The 2014 Ebola crisis in West Africa highlighted the difficulty in rapidly mobilizing funding from the international community to contain a pandemic outbreak. To address this challenge, the Pandemic Emergency Financing Facility (PEF) – housed at the World Bank – was launched in 2016 to provide an additional source of financing to the world’s poorest countries when they face cross-border, large-scale outbreaks. PEF financing consists of funding provided by Australia, Germany, IDA, and Japan as well as insurance coverage provided in 2017 through catastrophe bonds issued by the World Bank and sold to capital market investors as well as insurance-linked swaps executed by the World Bank with insurance companies.
FREQUENTLY ASKED QUESTIONS ABOUT COVID-19 AND THE PEF
Q. What are the triggers for the insurance window for COVID-19?
The triggers are based on outbreak size (the number of cases of infections and fatalities), outbreak growth (over a defined time period), and outbreak spread (with two or more IBRD/IDA countries affected by the outbreak).
Q. How were the triggers established?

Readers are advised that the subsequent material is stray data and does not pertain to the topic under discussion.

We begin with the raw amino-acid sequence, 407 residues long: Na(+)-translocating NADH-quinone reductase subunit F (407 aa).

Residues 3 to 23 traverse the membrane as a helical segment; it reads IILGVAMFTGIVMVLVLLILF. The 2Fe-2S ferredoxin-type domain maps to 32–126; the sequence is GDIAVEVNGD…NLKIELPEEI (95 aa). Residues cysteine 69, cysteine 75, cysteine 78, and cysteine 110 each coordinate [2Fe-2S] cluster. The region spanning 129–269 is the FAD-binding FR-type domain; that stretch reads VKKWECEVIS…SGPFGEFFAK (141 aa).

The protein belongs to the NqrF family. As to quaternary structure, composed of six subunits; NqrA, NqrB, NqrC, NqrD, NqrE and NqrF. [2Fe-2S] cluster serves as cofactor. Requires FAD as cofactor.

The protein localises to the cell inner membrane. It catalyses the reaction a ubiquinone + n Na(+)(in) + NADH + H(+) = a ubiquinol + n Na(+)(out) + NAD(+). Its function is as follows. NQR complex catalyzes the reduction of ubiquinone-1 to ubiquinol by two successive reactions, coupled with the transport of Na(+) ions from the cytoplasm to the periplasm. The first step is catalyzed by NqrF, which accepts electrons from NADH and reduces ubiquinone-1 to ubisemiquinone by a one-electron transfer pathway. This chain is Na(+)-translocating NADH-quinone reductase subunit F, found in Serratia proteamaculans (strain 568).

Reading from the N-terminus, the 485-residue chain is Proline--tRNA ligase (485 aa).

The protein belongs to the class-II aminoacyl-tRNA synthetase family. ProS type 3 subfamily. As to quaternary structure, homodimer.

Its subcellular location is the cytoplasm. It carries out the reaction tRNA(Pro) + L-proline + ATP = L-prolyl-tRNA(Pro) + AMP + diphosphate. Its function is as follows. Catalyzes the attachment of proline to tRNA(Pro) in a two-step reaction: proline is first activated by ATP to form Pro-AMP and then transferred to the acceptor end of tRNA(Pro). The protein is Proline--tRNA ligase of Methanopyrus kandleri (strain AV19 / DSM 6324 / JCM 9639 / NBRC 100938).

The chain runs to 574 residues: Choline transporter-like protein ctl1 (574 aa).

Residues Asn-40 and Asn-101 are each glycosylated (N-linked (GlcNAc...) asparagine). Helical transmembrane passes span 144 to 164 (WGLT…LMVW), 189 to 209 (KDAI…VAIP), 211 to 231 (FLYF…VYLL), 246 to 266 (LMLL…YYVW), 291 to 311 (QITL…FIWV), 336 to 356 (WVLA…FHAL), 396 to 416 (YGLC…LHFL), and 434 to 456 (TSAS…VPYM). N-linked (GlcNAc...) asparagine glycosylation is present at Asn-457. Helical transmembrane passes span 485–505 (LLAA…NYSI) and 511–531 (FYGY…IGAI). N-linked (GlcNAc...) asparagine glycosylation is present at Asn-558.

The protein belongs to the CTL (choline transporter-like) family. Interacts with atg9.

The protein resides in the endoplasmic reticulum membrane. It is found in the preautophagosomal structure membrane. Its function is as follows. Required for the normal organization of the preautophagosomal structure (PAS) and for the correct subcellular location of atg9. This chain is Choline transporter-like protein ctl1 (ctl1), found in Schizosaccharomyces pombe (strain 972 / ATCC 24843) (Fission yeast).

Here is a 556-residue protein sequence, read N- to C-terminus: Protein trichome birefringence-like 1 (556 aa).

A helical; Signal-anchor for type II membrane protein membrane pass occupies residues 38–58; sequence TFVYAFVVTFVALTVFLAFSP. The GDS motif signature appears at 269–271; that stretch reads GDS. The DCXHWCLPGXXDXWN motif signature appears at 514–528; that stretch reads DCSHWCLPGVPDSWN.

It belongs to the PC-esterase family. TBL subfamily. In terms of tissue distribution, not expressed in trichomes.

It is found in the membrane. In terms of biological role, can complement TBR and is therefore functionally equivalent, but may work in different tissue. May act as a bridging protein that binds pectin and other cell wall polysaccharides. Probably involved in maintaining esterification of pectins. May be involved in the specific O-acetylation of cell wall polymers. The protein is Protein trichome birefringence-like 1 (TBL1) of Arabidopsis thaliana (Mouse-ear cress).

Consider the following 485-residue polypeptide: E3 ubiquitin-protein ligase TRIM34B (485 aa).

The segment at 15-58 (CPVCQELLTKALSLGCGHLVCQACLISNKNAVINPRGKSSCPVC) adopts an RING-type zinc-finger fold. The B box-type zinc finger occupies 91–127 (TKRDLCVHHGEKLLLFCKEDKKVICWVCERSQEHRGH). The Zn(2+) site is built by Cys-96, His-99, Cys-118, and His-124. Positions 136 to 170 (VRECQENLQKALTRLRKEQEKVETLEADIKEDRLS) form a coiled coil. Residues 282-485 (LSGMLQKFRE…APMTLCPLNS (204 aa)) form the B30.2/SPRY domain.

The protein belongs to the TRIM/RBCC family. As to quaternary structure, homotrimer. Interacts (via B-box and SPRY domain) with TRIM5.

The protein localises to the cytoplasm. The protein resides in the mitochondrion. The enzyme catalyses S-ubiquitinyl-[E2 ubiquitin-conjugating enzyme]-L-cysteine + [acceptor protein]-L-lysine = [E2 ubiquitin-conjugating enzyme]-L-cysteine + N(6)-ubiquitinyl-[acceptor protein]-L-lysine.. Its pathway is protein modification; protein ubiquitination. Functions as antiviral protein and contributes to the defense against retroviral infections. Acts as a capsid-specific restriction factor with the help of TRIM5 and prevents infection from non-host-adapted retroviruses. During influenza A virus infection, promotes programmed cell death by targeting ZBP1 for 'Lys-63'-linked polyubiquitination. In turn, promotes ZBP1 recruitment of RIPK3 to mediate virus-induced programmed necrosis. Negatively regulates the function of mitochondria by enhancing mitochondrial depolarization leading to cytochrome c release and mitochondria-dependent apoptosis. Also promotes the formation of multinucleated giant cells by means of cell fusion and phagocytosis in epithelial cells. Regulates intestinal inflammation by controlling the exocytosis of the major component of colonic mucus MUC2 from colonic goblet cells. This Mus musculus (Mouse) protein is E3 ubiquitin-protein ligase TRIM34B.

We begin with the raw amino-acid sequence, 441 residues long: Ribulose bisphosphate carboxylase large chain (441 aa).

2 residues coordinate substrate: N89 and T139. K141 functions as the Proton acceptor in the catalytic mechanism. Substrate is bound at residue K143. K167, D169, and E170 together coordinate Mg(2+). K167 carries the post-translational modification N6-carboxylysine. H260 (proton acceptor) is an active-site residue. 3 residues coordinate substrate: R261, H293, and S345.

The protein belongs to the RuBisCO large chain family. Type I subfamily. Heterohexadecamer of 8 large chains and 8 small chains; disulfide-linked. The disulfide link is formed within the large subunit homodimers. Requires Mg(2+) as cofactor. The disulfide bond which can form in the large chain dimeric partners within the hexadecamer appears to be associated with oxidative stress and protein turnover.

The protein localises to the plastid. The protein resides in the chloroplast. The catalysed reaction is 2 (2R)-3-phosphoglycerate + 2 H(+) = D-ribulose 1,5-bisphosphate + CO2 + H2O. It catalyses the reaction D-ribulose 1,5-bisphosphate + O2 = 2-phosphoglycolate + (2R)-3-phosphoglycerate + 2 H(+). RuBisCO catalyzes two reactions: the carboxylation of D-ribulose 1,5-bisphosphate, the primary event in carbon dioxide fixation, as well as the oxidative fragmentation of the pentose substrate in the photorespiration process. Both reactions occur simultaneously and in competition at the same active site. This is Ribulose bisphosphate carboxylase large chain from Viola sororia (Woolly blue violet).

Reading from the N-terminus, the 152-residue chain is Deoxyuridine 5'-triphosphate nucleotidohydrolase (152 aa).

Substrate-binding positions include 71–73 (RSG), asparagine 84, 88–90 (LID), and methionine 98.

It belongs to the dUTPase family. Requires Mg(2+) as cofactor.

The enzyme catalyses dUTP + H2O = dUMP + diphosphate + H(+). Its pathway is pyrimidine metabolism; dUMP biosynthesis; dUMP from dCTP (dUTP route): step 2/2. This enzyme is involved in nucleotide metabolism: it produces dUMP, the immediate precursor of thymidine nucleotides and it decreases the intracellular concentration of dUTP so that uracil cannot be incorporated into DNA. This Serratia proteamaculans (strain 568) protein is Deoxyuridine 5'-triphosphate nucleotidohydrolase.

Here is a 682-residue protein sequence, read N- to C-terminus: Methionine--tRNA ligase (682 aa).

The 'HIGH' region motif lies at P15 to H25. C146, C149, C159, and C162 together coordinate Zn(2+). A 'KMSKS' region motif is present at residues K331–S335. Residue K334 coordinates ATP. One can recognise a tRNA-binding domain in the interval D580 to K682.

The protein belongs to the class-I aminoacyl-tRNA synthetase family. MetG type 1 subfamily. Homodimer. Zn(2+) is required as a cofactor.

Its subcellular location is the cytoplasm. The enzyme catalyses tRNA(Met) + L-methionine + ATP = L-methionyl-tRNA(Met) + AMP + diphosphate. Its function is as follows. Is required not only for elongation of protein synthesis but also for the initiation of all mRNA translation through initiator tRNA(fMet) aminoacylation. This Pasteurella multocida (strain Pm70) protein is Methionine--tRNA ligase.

The triggers for the PEF Insurance Window were chosen in close coordination with the World Health Organization, based on historical data available for the diseases covered.
Q. What are the specific activation criteria for coronavirus/COVID-19?
Non-Flu activation criteria (including coronavirus) are as follows:
· The rolling (or ongoing) total case amount reaches 250 or more
· The total number of fatalities reaches 250 in IDA/IBRD countries
· At least 12 weeks have passed from the start of the outbreak
The confirmation ratio: confirmed cases as percentage of total cases must exceed 20%
Cross-border spread: the outbreak needs to be in more than one country, each having had 20 or more fatalities
Positive growth rate: the total number of cases in IDA/IBRD countries must be growing at an exponential rate as confirmed by the third-party calculation agent (AIR Worldwide).
Q: When was the growth condition for COVID-19 first satisfied?
The growth condition was first satisfied on March 31, 2020. The growth condition is calculated by AIR Worldwide Corporation, an independent calculation agent, for each week, based on WHO data from that week and the immediately following week, and announced in an AIR report that is released three days after the end of that two-week period. In the case of the trigger, the relevant two-week period was March 31 to April 13, and the report was dated April 16.
Q: How early in the COVID-19 pandemic has the insurance window triggered?